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Shaun Of The Dead (2004) poster, August 22, 2011. (Quentin X via Wikipedia). Qualifies as fair use under US Copyright laws because of poster’s low resolution.

I don’t mean this in a literal sense, although in this particular case, it’s pretty close to true. In the case of my last summer working for Westchester County Department of Community Mental Health at its Mount Vernon clinic on 9 East First Street, it’s ironic that the least sane folks around were my bosses and colleagues. The amount of drama generated from such a small office was enough to start a nuclear fusion reaction, providing power for Mount Vernon’s residents for years on end.

Unlike the summer of ’89, the summer of ’92 wasn’t just about the dreaded Valerie Johnstone (see my post “Fried Green Toenails”  from February ’11). This summer involved the head of the clinic, a Dr. Ralph Williams. From my first day there, it was obvious that there was a strange and sordid dynamic at the clinic, one that had little to do with the patients who showed up with everything from associative disorder to schizophrenia, for drugs from Dilantin to Xanax. I got a dressing down from Johnstone about having earned my master’s degree two months earlier, as she said, “See, I have a master’s degree, too.” Except that she was sixty, and I was twenty-two, at least that’s what went through my head while she was telling me how much better she was than me.

Williams wasn’t much better. My first one-on-one with him at the end of June was about how much better we were than “ordinary” folks like Johnstone because he had the ultimate prize – a medical degree from Harvard – and I was about to embark on the ultimate degree, a doctorate. From our first meeting, Williams had described Johnstone as a “dummy” and an “overbearing bitch.” While I knew that the latter was true, I would’ve have never said it, certainly in a workplace setting. And I certainly didn’t expect it from my boss.

By the beginning of July, it had become obvious to me that the main issue with the clinic front office and its director was much more than being three years behind in back-billing to New York State Medicaid and Medicare for psychiatric services. On the first Friday in July, I happened to be outside the director’s office, pulling old files for re-billing to New York State, when I heard someone crying. I overheard Williams say, “you are the dumbest person that I’ve ever worked with,” and another sentence where he called the woman in his office “a bitch.”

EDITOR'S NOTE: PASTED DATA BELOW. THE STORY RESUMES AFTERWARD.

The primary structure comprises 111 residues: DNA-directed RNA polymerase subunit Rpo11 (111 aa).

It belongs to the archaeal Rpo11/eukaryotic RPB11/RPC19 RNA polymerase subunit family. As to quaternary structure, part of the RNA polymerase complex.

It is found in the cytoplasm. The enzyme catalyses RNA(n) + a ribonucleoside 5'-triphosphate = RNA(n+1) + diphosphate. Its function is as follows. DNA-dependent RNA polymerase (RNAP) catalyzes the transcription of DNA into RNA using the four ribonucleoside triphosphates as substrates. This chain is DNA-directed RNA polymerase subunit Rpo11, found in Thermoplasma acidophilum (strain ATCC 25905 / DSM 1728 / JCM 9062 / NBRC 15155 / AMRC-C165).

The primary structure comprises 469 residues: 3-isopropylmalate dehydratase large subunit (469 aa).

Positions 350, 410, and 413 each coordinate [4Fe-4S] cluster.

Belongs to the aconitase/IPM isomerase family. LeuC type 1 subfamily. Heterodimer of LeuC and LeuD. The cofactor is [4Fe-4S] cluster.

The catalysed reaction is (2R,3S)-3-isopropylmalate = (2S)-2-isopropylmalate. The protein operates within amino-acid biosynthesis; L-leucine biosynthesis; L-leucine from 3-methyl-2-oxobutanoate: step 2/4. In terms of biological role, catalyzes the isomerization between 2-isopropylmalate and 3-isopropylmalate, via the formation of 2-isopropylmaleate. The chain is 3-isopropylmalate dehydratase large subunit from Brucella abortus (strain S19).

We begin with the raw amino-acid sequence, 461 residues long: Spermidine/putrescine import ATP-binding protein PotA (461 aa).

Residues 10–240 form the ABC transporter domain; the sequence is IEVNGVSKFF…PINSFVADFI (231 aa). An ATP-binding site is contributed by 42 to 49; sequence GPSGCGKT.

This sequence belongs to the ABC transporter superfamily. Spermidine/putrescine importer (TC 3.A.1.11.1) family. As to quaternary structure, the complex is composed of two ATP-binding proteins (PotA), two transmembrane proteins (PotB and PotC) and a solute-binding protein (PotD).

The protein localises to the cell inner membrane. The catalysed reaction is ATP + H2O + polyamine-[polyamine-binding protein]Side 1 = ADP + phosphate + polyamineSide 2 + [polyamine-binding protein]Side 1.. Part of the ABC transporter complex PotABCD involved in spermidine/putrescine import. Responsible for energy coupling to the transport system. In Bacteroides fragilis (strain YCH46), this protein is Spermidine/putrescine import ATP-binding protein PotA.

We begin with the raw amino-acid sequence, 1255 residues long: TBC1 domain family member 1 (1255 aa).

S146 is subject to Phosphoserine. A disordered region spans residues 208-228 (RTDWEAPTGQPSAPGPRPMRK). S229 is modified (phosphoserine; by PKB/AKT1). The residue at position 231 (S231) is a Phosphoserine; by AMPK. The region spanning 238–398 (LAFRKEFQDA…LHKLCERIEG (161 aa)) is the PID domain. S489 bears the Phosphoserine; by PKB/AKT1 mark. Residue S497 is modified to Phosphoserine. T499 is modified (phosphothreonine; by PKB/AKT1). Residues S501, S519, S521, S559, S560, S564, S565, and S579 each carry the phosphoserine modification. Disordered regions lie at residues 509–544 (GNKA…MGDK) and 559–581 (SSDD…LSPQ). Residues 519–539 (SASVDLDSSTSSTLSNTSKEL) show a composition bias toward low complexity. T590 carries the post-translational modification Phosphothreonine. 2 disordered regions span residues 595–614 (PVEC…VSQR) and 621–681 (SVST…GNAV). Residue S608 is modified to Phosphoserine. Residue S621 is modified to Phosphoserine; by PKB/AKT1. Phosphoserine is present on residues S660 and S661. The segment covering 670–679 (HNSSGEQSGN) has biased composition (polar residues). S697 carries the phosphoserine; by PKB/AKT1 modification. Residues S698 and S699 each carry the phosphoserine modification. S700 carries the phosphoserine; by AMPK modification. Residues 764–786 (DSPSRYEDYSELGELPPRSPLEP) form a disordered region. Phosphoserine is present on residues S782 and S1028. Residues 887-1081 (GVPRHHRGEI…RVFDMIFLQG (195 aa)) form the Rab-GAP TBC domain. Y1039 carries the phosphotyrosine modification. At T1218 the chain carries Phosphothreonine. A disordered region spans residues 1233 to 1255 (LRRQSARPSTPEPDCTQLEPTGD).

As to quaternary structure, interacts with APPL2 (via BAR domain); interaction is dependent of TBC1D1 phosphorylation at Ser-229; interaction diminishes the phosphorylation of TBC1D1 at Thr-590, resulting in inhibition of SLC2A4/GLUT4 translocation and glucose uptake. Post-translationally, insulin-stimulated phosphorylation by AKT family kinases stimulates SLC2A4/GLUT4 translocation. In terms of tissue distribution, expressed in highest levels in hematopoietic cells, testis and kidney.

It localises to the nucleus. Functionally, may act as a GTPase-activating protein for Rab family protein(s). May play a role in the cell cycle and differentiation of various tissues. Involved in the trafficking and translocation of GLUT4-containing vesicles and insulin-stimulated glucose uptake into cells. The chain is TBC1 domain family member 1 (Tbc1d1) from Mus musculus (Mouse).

The calmness in which Williams spoke, it was as if he was attempting to comfort parents who had learned their kid was autistic. It was scary. I knew that the woman crying was Johnstone, as I’d seen her later on that afternoon, eyes unusually burgundy, mood unusually insecure.

The secret war between the office manager and the clinic director became an open one later on in mid-July, a Thursday to be more precise. They became embroiled in a shouting match over a patient’s records, escalating from “stupid” and “idiot” to “bitch” and “motherfucker” in a matter of seconds. All right in front of the office pool and waiting patients, at 3:30 pm. If I hadn’t known any better, I’d guessed that Johnstone and Williams had been involved prior to a breakup, and were using the office as a way to work out their frustrations over their relationship. But I probably read too much into what was going on.

Finally, at the end of July, came the most foul thing I’d ever been a part of in the workplace. Williams requested a one-on-one meeting with me. He wanted me to write a report that would implicate Johnstone as both incompetent and capricious as the office manager. Williams said, “people like us need to stick together.”

I knew that I wouldn’t be coming back to work for this clinic or the county again. At least, not in this capacity, and not with me starting Pitt’s doctoral program, so I really had no skin in this game. At the same time, I knew that if I wrote the report exactly as Williams had requested, that Johnstone would be out of a job. In their own way, they were both terrible bosses, lousy leaders, and had warped perceptions of the people and the world around them. I didn’t know yet what to do. I just knew that if I did exactly what I’d been told, it would lead to more office chaos, something the outpatients at the clinic didn’t need or deserve.